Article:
You might be asking what this has to do with abiogenesis. Dr. Behe found quite a few irreducibly complex biological systems, and one of them he focused on was the bacterial flagellum. The bacterial flagellum uses an outboard motor system to move about, and it has quite a few different parts, but if even one of these parts is missing or not functioning, it will not work.

Studies have shown that about 40 different protein parts are needed for the flagellum to function in the cell. Not only are all the protein parts required for the flagellum to work, but they also have to be added in the correct order; otherwise it will not function. So like the mousetrap, the bacterial flagellum is irreducibly complex, and science cannot explain how this is possible in an evolutionary fashion.((Behe, Michael. “Lilliputian Biology.” The Biochemical Challenge to Evolution, Darwin’s Black Box. Free Press, 2006. pgs. 6-11. Print.))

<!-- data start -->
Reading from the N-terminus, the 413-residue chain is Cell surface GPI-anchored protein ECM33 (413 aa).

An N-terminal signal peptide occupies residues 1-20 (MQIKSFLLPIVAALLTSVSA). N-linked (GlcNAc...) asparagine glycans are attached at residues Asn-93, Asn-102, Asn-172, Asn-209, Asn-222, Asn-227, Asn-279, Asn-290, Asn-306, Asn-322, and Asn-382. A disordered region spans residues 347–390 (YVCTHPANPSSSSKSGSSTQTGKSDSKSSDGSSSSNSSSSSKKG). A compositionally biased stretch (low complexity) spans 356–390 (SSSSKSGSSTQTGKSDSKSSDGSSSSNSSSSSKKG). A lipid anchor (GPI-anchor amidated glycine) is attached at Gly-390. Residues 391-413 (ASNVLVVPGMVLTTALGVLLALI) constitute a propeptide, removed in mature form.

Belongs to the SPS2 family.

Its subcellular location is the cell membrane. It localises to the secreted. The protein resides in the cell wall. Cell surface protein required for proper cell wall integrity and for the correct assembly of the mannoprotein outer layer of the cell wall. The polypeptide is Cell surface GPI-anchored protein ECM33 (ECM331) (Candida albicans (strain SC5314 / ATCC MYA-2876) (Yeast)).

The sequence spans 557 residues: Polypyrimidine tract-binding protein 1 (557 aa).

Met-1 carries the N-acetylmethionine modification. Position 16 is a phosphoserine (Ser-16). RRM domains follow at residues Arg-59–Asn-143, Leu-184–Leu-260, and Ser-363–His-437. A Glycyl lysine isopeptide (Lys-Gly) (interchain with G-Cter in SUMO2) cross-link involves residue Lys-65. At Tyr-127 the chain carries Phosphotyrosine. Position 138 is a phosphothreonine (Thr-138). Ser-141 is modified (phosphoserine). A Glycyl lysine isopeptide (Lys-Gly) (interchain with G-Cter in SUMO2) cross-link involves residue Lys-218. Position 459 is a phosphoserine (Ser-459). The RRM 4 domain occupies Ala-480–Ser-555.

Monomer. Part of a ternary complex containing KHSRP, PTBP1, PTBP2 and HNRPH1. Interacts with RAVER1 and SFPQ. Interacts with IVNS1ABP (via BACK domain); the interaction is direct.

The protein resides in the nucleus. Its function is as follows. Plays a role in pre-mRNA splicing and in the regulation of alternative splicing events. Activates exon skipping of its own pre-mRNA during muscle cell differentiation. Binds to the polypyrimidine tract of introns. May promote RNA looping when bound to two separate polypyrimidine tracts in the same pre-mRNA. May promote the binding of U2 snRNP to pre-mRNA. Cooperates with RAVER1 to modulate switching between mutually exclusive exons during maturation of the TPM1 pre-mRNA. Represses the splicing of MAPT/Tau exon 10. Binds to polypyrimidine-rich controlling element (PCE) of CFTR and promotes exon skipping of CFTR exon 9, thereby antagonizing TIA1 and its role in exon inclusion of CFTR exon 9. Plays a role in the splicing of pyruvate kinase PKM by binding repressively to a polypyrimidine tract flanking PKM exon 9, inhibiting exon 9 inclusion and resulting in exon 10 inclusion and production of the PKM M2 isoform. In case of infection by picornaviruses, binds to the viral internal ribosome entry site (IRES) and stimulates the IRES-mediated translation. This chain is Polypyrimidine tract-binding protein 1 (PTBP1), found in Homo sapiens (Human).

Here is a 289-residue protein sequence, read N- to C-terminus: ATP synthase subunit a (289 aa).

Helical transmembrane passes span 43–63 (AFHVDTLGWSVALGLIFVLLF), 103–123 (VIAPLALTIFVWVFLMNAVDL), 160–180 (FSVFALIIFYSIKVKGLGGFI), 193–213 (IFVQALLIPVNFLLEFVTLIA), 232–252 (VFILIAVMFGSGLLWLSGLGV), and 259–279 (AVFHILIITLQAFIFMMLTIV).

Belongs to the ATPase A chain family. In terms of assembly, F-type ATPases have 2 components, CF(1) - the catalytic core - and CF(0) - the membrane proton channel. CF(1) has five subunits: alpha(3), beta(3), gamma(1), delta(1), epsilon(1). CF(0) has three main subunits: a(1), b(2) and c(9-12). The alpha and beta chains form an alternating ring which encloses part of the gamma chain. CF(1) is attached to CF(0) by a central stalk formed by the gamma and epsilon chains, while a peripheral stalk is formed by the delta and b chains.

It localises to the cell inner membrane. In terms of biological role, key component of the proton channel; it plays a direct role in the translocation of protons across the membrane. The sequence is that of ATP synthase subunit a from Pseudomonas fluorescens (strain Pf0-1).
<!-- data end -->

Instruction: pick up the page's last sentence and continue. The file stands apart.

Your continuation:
Irreducibly complex systems are a real enigma for Darwinists because it takes a system that functions for natural selection to make improvements on it. So how could life begin with a system as complex as the cell without first being an irreducibly complex system?

Every time I write a paper on the origin of life, I swear I will never write another one, because there is too much speculation running after too few facts. – Francis Crick

Part III


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Why I am not an Evolutionist – Part II by James W Glazier is licensed under a Creative Commons Attribution-NonCommercial-ShareAlike 4.0 International License.
Based on a work at https://christianapologetics.blog/.

 

  1. Geisler, Norman. Turek, Frank. “The First Life: Natural Law or Divine Awe?” I Don’t Have Enough Faith To Be an Atheist, Crossway. 2004. []